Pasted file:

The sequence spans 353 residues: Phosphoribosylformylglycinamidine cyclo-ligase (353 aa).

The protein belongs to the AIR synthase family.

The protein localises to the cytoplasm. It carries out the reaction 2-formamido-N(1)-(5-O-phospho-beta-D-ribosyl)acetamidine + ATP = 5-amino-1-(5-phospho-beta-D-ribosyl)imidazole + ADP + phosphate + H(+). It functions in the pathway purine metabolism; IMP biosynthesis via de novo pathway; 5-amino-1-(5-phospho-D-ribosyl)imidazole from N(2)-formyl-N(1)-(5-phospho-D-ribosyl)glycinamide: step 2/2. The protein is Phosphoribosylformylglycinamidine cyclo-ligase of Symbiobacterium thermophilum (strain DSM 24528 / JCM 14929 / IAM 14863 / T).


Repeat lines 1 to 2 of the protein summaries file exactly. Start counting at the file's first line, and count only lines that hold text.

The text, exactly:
The sequence spans 353 residues: Phosphoribosylformylglycinamidine cyclo-ligase (353 aa).

The protein belongs to the AIR synthase family.